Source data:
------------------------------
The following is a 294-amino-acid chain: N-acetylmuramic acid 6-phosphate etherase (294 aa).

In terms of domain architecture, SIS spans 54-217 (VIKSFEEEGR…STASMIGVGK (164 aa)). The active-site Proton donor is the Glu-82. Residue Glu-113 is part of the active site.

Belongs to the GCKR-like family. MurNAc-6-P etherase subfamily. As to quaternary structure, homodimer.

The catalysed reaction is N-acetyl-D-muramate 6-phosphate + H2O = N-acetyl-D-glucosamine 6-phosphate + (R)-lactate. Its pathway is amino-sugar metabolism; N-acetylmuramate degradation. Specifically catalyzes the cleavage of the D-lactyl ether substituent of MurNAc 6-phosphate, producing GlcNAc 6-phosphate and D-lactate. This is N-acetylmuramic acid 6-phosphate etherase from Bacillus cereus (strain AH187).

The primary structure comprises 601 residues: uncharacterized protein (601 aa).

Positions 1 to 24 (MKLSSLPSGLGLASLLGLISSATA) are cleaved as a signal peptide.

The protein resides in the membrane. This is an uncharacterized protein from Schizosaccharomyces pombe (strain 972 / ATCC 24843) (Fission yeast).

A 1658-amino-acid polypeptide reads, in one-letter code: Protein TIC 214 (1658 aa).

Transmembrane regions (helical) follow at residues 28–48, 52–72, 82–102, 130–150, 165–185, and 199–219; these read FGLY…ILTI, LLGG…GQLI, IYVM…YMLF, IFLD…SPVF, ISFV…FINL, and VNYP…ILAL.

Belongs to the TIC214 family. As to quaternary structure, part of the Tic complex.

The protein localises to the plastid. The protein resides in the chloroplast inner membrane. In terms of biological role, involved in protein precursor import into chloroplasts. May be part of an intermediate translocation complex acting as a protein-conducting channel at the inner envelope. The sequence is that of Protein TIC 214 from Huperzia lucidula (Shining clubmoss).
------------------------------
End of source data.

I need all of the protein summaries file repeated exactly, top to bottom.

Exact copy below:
The following is a 294-amino-acid chain: N-acetylmuramic acid 6-phosphate etherase (294 aa).

In terms of domain architecture, SIS spans 54-217 (VIKSFEEEGR…STASMIGVGK (164 aa)). The active-site Proton donor is the Glu-82. Residue Glu-113 is part of the active site.

Belongs to the GCKR-like family. MurNAc-6-P etherase subfamily. As to quaternary structure, homodimer.

The catalysed reaction is N-acetyl-D-muramate 6-phosphate + H2O = N-acetyl-D-glucosamine 6-phosphate + (R)-lactate. Its pathway is amino-sugar metabolism; N-acetylmuramate degradation. Specifically catalyzes the cleavage of the D-lactyl ether substituent of MurNAc 6-phosphate, producing GlcNAc 6-phosphate and D-lactate. This is N-acetylmuramic acid 6-phosphate etherase from Bacillus cereus (strain AH187).

The primary structure comprises 601 residues: uncharacterized protein (601 aa).

Positions 1 to 24 (MKLSSLPSGLGLASLLGLISSATA) are cleaved as a signal peptide.

The protein resides in the membrane. This is an uncharacterized protein from Schizosaccharomyces pombe (strain 972 / ATCC 24843) (Fission yeast).

A 1658-amino-acid polypeptide reads, in one-letter code: Protein TIC 214 (1658 aa).

Transmembrane regions (helical) follow at residues 28–48, 52–72, 82–102, 130–150, 165–185, and 199–219; these read FGLY…ILTI, LLGG…GQLI, IYVM…YMLF, IFLD…SPVF, ISFV…FINL, and VNYP…ILAL.

Belongs to the TIC214 family. As to quaternary structure, part of the Tic complex.

The protein localises to the plastid. The protein resides in the chloroplast inner membrane. In terms of biological role, involved in protein precursor import into chloroplasts. May be part of an intermediate translocation complex acting as a protein-conducting channel at the inner envelope. The sequence is that of Protein TIC 214 from Huperzia lucidula (Shining clubmoss).